Medical Pot Purveyors Protest Amendment They Claim Could Put Them Out of Business
The state legislature enters a special session this week to finish the work of passing a budget bill. But this year, the nuts-and-bolts legislation has become a flash point for medical marijuana activists, some of whom oppose a budget rider that would regulate medical cannabis through the state liquor board—the same agency already tasked with overseeing the legal recreational pot market created by I-502.
On both sides of the argument are advocates concerned that the newly legal pot industry will spell doom for the currently tolerated, mostly unregulated gray-market medical pot shops, which have flourished in Washington over the past three years.
"It is our belief that medical cannabis needs regulation in order to survive," says dispensary operator John Davis, who heads the Coalition for Cannabis Standards & Ethics. The group argues that, absent some form of official recognition in law, tolerance for medical cannabis sales will fade when the industry is viewed in comparison to state-licensed shops, and that could lead to stepped-up enforcement against dispensaries.
But dispensary owners on the other side of the argument fear that the medical marijuana amendment is a ploy to ban unlicensed medical cannabis production and drive them out of business. "They plan on making us conform to the I-502 model," says dispensary operator Steve Sarich. "The liquor control board already made it clear that we are competition. What better way to get rid of the competition?"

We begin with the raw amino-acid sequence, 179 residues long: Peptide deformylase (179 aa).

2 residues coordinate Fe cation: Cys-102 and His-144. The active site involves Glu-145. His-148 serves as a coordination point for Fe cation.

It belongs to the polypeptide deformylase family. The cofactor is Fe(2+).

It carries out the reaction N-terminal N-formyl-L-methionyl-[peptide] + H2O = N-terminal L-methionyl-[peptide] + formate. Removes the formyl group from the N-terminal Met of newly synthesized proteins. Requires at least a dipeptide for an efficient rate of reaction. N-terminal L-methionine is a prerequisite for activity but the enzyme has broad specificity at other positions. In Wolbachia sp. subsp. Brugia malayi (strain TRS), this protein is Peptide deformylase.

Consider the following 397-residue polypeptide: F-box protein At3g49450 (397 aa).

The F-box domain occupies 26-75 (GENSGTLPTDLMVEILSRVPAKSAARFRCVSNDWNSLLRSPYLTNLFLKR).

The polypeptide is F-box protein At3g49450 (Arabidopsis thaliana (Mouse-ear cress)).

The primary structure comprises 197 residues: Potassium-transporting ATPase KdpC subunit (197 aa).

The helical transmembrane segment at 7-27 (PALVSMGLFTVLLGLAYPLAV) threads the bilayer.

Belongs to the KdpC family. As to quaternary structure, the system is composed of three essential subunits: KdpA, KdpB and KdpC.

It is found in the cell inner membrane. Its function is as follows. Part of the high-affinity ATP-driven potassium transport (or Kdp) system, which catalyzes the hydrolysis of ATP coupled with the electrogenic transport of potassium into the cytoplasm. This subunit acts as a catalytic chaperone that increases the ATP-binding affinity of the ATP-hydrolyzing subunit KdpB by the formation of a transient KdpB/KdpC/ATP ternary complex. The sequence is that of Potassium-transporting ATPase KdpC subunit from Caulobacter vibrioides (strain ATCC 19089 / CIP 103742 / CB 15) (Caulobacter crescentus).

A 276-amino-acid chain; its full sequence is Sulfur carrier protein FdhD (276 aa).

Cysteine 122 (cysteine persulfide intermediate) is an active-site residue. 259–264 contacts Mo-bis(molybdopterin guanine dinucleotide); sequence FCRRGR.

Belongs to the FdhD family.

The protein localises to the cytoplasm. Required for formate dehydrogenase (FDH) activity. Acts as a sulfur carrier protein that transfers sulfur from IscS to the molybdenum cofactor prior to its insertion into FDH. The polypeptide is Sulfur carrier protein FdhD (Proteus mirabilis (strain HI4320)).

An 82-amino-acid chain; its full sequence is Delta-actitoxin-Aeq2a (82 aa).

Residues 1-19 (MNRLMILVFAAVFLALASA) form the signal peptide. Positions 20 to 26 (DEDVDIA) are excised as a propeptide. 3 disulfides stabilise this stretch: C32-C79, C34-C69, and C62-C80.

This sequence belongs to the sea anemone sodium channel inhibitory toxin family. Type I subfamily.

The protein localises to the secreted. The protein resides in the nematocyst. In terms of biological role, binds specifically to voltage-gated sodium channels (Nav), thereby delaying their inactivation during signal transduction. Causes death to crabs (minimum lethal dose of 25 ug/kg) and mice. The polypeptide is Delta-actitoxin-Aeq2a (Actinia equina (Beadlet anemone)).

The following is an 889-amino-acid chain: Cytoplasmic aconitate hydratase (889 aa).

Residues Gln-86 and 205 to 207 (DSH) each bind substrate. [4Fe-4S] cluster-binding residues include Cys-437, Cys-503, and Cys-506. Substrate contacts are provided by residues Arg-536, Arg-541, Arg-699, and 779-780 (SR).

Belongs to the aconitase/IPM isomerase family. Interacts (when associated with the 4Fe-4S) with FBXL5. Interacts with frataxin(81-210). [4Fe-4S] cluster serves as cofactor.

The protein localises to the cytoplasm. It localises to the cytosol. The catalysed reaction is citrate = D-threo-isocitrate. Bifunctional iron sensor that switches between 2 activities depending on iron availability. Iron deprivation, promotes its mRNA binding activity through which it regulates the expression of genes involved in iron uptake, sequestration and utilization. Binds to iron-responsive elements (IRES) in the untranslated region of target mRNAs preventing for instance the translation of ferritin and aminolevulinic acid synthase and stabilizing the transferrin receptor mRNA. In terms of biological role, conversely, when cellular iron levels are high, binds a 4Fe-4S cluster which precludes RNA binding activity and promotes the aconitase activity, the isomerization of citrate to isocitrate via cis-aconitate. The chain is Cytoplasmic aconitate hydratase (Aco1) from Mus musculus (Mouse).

The budget amendment is modeled on the recently rejected SB 5887, a bill that elicited significant opposition, including the Washington Association of Sheriffs and Police Chiefs and the ACLU of Washington, both of which suggested the legislature wait for the I-502 rules process to play out. The ACLU opposes the budget rider as well, says drug policy director Alison Holcomb.
The current legislation will have no public hearing. Sarich, who is part of a group organizing a protest next Tuesday at the state capitol, calls that intentional. "They knew they couldn't pass SB 5887, so they put it into a budget amendment that the legislature is likely to pass."
Davis dismisses Sarich's rhetoric: "If you think you'll be able to sell medicine without any regulation, without any consumer protection, you're just deluding yourself."
The medical cannabis budget rider protest is scheduled for Tuesday, May 21, at noon at the sundial on the state capitol grounds.